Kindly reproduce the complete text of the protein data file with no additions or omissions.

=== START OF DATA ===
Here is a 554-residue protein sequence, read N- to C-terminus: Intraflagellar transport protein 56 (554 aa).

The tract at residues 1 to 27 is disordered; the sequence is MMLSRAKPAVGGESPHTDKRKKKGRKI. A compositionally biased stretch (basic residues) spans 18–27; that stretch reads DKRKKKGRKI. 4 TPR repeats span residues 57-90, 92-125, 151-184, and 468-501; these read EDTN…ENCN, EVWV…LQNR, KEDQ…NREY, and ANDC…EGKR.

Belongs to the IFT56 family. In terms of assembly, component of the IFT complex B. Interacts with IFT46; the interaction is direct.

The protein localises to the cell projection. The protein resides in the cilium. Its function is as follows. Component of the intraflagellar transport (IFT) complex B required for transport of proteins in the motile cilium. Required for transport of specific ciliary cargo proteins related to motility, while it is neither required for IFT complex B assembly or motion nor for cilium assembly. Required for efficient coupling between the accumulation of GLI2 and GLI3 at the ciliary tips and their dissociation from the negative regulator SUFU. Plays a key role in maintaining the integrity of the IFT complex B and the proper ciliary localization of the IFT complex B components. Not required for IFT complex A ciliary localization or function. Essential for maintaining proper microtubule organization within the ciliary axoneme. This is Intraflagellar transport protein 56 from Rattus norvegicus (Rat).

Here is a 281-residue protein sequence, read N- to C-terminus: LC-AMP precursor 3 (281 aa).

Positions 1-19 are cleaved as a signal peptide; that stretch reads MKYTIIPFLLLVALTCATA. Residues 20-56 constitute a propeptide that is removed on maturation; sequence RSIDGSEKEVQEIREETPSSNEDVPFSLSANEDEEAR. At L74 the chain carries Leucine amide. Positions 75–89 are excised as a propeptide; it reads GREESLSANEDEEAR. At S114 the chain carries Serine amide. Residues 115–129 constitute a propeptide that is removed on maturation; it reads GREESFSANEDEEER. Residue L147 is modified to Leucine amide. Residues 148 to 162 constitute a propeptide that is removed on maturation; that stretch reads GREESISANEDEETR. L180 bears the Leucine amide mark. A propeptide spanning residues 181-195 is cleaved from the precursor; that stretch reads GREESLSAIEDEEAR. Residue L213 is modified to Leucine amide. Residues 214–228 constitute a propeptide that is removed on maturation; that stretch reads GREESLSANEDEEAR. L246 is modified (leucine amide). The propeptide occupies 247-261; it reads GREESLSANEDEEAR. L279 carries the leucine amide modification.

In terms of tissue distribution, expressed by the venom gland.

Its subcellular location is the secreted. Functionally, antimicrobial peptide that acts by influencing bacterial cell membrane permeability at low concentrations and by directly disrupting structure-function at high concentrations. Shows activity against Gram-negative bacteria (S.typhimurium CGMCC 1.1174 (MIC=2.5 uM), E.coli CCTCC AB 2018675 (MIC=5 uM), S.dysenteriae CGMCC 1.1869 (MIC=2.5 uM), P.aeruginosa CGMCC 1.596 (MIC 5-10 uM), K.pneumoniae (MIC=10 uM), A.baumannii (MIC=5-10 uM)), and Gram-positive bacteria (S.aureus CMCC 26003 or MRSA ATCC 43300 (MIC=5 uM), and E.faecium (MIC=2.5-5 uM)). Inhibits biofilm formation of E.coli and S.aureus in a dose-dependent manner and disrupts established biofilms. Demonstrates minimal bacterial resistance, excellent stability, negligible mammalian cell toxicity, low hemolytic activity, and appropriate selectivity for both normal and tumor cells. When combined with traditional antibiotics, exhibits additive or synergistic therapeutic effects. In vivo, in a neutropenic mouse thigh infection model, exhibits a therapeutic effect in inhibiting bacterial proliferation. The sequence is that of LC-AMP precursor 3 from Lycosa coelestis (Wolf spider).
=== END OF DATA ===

Here is a 554-residue protein sequence, read N- to C-terminus: Intraflagellar transport protein 56 (554 aa).

The tract at residues 1 to 27 is disordered; the sequence is MMLSRAKPAVGGESPHTDKRKKKGRKI. A compositionally biased stretch (basic residues) spans 18–27; that stretch reads DKRKKKGRKI. 4 TPR repeats span residues 57-90, 92-125, 151-184, and 468-501; these read EDTN…ENCN, EVWV…LQNR, KEDQ…NREY, and ANDC…EGKR.

Belongs to the IFT56 family. In terms of assembly, component of the IFT complex B. Interacts with IFT46; the interaction is direct.

The protein localises to the cell projection. The protein resides in the cilium. Its function is as follows. Component of the intraflagellar transport (IFT) complex B required for transport of proteins in the motile cilium. Required for transport of specific ciliary cargo proteins related to motility, while it is neither required for IFT complex B assembly or motion nor for cilium assembly. Required for efficient coupling between the accumulation of GLI2 and GLI3 at the ciliary tips and their dissociation from the negative regulator SUFU. Plays a key role in maintaining the integrity of the IFT complex B and the proper ciliary localization of the IFT complex B components. Not required for IFT complex A ciliary localization or function. Essential for maintaining proper microtubule organization within the ciliary axoneme. This is Intraflagellar transport protein 56 from Rattus norvegicus (Rat).

Here is a 281-residue protein sequence, read N- to C-terminus: LC-AMP precursor 3 (281 aa).

Positions 1-19 are cleaved as a signal peptide; that stretch reads MKYTIIPFLLLVALTCATA. Residues 20-56 constitute a propeptide that is removed on maturation; sequence RSIDGSEKEVQEIREETPSSNEDVPFSLSANEDEEAR. At L74 the chain carries Leucine amide. Positions 75–89 are excised as a propeptide; it reads GREESLSANEDEEAR. At S114 the chain carries Serine amide. Residues 115–129 constitute a propeptide that is removed on maturation; it reads GREESFSANEDEEER. Residue L147 is modified to Leucine amide. Residues 148 to 162 constitute a propeptide that is removed on maturation; that stretch reads GREESISANEDEETR. L180 bears the Leucine amide mark. A propeptide spanning residues 181-195 is cleaved from the precursor; that stretch reads GREESLSAIEDEEAR. Residue L213 is modified to Leucine amide. Residues 214–228 constitute a propeptide that is removed on maturation; that stretch reads GREESLSANEDEEAR. L246 is modified (leucine amide). The propeptide occupies 247-261; it reads GREESLSANEDEEAR. L279 carries the leucine amide modification.

In terms of tissue distribution, expressed by the venom gland.

Its subcellular location is the secreted. Functionally, antimicrobial peptide that acts by influencing bacterial cell membrane permeability at low concentrations and by directly disrupting structure-function at high concentrations. Shows activity against Gram-negative bacteria (S.typhimurium CGMCC 1.1174 (MIC=2.5 uM), E.coli CCTCC AB 2018675 (MIC=5 uM), S.dysenteriae CGMCC 1.1869 (MIC=2.5 uM), P.aeruginosa CGMCC 1.596 (MIC 5-10 uM), K.pneumoniae (MIC=10 uM), A.baumannii (MIC=5-10 uM)), and Gram-positive bacteria (S.aureus CMCC 26003 or MRSA ATCC 43300 (MIC=5 uM), and E.faecium (MIC=2.5-5 uM)). Inhibits biofilm formation of E.coli and S.aureus in a dose-dependent manner and disrupts established biofilms. Demonstrates minimal bacterial resistance, excellent stability, negligible mammalian cell toxicity, low hemolytic activity, and appropriate selectivity for both normal and tumor cells. When combined with traditional antibiotics, exhibits additive or synergistic therapeutic effects. In vivo, in a neutropenic mouse thigh infection model, exhibits a therapeutic effect in inhibiting bacterial proliferation. The sequence is that of LC-AMP precursor 3 from Lycosa coelestis (Wolf spider).